Paddling as punishment? Georgia school district revives controversial disciplinary measure

A Georgia school is garnering national headlines after reportedly deciding to use paddling as a form of punishment for students.

The Georgia School of Innovation and the Classics (GSIC), in Hephzibah, sent consent forms to parents, allowing them to either opt-in or out of having their children paddled when the school deems the disciplinary “tool” appropriate, WDRW reports.

Superintendent Jody Boulineau told the news station that the kindergarten through ninth grade school is choosing the harsh punishment measure as way to curb problems she believe could be the result of too-lax discipline.

“In this school, we take discipline very seriously. There was a time where corporal punishment was kind of the norm in school and you didn’t have the problems that you have.”

Paddling involves spanking a child on their backside with a wooden board as a form of discipline. According to Boulineau, approximately 100 parents have sent back the document, with one-third giving consent to paddle their kids.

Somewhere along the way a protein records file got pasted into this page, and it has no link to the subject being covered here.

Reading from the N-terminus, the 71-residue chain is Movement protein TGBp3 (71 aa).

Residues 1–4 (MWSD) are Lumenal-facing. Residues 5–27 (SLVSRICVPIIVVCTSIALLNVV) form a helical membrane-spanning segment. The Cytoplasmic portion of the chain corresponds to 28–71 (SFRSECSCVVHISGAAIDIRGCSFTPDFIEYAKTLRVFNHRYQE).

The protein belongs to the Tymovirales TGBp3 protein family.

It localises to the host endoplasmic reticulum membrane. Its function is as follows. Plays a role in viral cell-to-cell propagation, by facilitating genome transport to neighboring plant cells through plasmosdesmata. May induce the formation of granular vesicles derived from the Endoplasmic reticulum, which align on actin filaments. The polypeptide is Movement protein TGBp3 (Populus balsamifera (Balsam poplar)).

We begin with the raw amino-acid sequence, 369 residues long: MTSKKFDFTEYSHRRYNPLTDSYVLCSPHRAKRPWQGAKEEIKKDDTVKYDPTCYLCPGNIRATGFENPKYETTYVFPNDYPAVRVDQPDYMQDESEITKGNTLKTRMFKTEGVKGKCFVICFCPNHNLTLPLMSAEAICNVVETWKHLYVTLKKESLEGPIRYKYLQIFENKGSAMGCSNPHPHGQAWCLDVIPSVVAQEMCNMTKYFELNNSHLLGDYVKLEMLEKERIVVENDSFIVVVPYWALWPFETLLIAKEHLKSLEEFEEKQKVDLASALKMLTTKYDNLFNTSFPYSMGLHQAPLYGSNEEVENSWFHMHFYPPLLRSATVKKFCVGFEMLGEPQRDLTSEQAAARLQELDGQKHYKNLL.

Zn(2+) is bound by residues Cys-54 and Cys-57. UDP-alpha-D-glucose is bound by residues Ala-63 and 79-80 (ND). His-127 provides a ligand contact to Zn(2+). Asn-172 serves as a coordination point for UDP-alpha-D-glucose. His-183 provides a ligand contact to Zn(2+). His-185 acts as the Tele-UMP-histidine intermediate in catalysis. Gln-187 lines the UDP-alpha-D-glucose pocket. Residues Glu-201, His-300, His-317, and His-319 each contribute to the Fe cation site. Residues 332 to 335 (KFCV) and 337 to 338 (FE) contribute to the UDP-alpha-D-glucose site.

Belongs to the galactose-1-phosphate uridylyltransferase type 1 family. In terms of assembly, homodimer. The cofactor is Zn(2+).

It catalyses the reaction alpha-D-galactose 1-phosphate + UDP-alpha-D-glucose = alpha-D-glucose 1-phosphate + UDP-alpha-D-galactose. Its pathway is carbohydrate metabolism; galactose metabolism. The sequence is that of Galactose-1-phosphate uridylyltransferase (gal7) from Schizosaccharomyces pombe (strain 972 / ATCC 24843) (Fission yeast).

The form, obtained by the news station, details what will happen should a pupil be subject to the disciplinary action:

“A student will be taken into an office behind closed doors. The student will place their hands on their knees or piece of furniture and will be struck on the buttocks with a paddle.”

The document indicates that students will be spanked after their third offense with a paddle that measures 24 inches in length and six inches in width—adding that “no more than three licks should be given.”

“It’s just one more tool that we have in our disciplinary toolbox that we can use,” Boulineau told the news station.

The superintendent said she has received varying feedback regarding the new measure from parents.

“I’ve heard, ‘Great, it’s about time, we’re so glad that this is happening again, they should’ve never taken it out of schools.’ All the way to, ‘Oh my goodness, I can’t believe you are doing that,” she said.

Parents not allowing the school to paddle their children were reportedly told they must agree to the alternative of suspending the kids for up to five days.

According to the Washington Post, 19 states, including Georgia, still allow corporal punishment to be implemented in schools.